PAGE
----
2024 education trends: Tech, time, and teaching skills

2024 education trends: Tech, time, and teaching skills

by David Wright

Like many of us tend to do, as the festive season faded and reality called (and my watch told me to take a walk), I began to ponder what might lie ahead for all of us in education this year. So, here are the trends that I both expect and hope to see in 2024.

Teaching Expertise First, AI Second

Through spending the past 30 years of my career at the intersection between technology and education, including formerly as Chair of the NSW Next Generation STEM Fund (GenSTEM), CEO of Rozetta Institute, Vice-President of Macquarie University, and advisor to CSIRO, I have come to understand the importance of synergy between technology and teaching practice. One thing that will truly enable these two facets to sing from the same hymn sheet is using digitisation, and the data that comes with it, for schools to more effectively and easily understand their teaching efficacy. We’re already seeing teachers increasingly using real-time insights to understand student progress at any given time, track the performance of a class or cohort over time, and take action based on this. This is very much just the start when we consider the innovation and investment that is happening in AI.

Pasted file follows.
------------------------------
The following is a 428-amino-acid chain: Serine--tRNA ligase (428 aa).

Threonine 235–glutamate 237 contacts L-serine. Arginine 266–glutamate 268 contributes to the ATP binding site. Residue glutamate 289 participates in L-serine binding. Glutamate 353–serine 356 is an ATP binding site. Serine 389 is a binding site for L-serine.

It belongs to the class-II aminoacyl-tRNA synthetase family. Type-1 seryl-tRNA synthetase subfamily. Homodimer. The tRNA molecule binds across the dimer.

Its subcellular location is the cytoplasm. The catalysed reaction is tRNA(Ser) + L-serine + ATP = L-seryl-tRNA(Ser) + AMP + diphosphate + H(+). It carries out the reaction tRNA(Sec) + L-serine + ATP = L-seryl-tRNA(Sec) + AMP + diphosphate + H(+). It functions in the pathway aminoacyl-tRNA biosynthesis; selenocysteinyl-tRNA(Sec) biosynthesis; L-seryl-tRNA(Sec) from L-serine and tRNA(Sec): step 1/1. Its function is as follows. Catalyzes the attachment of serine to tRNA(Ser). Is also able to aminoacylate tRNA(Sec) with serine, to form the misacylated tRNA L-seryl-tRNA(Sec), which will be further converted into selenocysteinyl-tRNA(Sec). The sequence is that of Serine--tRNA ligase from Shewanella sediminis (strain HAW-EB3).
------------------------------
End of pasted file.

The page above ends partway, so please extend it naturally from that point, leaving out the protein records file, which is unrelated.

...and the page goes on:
According to Grand View Research, the global AI in education market size was valued at USD 1.82bn in 2021 and is expected to expand at a compound annual growth rate of 36.0% from 2022 to 2030. AI is already helping to automate and surface the right data and the right times, and prompting teachers to take data-informed, evidence-based action for their students. When I take a walk (yep, more walking is one of my 2024 resolutions), my watch adds the kilojoules to my move rings; think for example of how learning progress rings paired with AI-informed teaching strategies, lesson resources and student activities will be a powerful enabler for teaching.

But don’t be misled, this will not replace or undermine the incredible expertise of teachers. In fact, it’s the opposite. Teachers will have unprecedented access to real-time formative and summative student data, along with suggested next learning steps or recommendations.

Just as a doctor can review rich patient data to make a diagnosis and treatment, teachers will continue to use their deep pedagogical knowledge, understanding of their students and their subject to make the multitude of daily professional judgments that enable student learning and development.

Time Back for Teachers, More Joy in Teaching